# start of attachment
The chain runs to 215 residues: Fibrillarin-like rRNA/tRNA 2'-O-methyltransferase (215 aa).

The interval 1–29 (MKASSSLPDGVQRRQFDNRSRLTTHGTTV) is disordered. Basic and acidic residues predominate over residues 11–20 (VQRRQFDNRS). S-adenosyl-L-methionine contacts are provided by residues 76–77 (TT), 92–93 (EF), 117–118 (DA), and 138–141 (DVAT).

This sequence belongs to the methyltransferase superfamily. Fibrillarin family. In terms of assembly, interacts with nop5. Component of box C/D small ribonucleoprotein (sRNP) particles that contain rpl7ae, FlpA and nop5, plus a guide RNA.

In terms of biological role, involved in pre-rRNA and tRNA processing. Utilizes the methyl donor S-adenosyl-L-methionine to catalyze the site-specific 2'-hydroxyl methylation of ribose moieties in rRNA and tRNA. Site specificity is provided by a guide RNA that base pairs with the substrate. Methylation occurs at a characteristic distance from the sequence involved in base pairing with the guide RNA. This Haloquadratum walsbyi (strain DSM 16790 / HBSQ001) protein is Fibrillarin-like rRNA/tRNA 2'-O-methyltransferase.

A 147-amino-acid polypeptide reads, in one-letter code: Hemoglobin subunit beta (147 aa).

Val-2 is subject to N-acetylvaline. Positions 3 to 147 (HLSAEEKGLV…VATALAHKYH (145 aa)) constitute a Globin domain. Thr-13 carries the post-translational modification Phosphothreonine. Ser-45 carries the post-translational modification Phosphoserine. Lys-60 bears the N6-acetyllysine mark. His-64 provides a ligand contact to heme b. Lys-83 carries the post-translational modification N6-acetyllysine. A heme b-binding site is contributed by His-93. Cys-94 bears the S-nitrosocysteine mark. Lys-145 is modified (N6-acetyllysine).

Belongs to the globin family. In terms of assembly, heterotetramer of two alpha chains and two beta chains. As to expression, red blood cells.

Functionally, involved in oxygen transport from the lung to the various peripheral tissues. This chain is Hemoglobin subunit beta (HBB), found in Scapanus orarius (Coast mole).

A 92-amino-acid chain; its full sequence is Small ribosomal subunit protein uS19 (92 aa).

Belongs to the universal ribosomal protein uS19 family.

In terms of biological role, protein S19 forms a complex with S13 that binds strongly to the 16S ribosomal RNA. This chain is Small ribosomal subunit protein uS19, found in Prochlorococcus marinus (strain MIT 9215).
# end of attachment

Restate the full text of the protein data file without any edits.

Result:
The chain runs to 215 residues: Fibrillarin-like rRNA/tRNA 2'-O-methyltransferase (215 aa).

The interval 1–29 (MKASSSLPDGVQRRQFDNRSRLTTHGTTV) is disordered. Basic and acidic residues predominate over residues 11–20 (VQRRQFDNRS). S-adenosyl-L-methionine contacts are provided by residues 76–77 (TT), 92–93 (EF), 117–118 (DA), and 138–141 (DVAT).

This sequence belongs to the methyltransferase superfamily. Fibrillarin family. In terms of assembly, interacts with nop5. Component of box C/D small ribonucleoprotein (sRNP) particles that contain rpl7ae, FlpA and nop5, plus a guide RNA.

In terms of biological role, involved in pre-rRNA and tRNA processing. Utilizes the methyl donor S-adenosyl-L-methionine to catalyze the site-specific 2'-hydroxyl methylation of ribose moieties in rRNA and tRNA. Site specificity is provided by a guide RNA that base pairs with the substrate. Methylation occurs at a characteristic distance from the sequence involved in base pairing with the guide RNA. This Haloquadratum walsbyi (strain DSM 16790 / HBSQ001) protein is Fibrillarin-like rRNA/tRNA 2'-O-methyltransferase.

A 147-amino-acid polypeptide reads, in one-letter code: Hemoglobin subunit beta (147 aa).

Val-2 is subject to N-acetylvaline. Positions 3 to 147 (HLSAEEKGLV…VATALAHKYH (145 aa)) constitute a Globin domain. Thr-13 carries the post-translational modification Phosphothreonine. Ser-45 carries the post-translational modification Phosphoserine. Lys-60 bears the N6-acetyllysine mark. His-64 provides a ligand contact to heme b. Lys-83 carries the post-translational modification N6-acetyllysine. A heme b-binding site is contributed by His-93. Cys-94 bears the S-nitrosocysteine mark. Lys-145 is modified (N6-acetyllysine).

Belongs to the globin family. In terms of assembly, heterotetramer of two alpha chains and two beta chains. As to expression, red blood cells.

Functionally, involved in oxygen transport from the lung to the various peripheral tissues. This chain is Hemoglobin subunit beta (HBB), found in Scapanus orarius (Coast mole).

A 92-amino-acid chain; its full sequence is Small ribosomal subunit protein uS19 (92 aa).

Belongs to the universal ribosomal protein uS19 family.

In terms of biological role, protein S19 forms a complex with S13 that binds strongly to the 16S ribosomal RNA. This chain is Small ribosomal subunit protein uS19, found in Prochlorococcus marinus (strain MIT 9215).